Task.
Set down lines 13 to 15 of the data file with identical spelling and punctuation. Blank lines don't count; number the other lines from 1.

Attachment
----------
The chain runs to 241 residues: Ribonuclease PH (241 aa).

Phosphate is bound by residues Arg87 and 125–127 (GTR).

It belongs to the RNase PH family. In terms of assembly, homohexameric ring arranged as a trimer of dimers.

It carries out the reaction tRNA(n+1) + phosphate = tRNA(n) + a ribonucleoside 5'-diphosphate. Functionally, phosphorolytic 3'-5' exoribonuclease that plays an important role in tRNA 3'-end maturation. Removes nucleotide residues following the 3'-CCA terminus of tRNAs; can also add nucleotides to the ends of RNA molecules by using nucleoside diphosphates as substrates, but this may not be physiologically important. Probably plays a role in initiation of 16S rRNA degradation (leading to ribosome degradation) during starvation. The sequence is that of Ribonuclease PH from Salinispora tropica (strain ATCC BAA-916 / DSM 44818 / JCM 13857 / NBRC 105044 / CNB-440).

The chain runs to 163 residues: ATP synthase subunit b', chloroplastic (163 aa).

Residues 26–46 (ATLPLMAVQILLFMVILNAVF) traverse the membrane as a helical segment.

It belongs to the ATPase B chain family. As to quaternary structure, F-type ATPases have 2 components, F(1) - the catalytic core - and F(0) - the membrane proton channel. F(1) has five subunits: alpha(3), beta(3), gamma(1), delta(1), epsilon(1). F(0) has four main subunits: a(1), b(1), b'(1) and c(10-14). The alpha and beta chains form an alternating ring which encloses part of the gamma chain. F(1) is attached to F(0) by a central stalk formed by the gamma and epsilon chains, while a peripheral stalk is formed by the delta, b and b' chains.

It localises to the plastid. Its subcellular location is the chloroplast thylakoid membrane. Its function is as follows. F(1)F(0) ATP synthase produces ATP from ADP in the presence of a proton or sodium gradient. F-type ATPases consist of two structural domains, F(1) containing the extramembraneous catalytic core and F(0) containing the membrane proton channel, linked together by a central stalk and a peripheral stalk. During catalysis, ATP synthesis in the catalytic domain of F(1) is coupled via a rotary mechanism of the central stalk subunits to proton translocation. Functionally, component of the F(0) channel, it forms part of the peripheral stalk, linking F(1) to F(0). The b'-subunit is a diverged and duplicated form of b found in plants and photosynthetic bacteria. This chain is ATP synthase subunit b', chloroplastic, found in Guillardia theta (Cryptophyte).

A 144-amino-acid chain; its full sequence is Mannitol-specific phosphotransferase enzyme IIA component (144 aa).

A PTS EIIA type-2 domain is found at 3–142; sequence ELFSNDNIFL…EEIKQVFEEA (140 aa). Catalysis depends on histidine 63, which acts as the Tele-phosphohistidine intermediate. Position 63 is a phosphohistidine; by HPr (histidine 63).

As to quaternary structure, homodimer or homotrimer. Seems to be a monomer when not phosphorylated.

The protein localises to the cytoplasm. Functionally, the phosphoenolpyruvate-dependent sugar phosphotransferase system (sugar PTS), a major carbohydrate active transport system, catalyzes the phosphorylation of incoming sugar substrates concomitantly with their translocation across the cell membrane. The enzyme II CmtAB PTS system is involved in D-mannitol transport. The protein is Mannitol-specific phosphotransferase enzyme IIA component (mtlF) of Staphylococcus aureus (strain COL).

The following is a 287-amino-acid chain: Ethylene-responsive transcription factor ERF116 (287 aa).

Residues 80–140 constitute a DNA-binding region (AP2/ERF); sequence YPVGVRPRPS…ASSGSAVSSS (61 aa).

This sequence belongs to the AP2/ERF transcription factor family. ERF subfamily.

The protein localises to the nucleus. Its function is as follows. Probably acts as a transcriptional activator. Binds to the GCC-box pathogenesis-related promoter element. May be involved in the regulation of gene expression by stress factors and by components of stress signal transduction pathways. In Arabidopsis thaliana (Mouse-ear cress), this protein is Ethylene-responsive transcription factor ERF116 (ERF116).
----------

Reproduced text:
The following is a 287-amino-acid chain: Ethylene-responsive transcription factor ERF116 (287 aa).

Residues 80–140 constitute a DNA-binding region (AP2/ERF); sequence YPVGVRPRPS…ASSGSAVSSS (61 aa).

This sequence belongs to the AP2/ERF transcription factor family. ERF subfamily.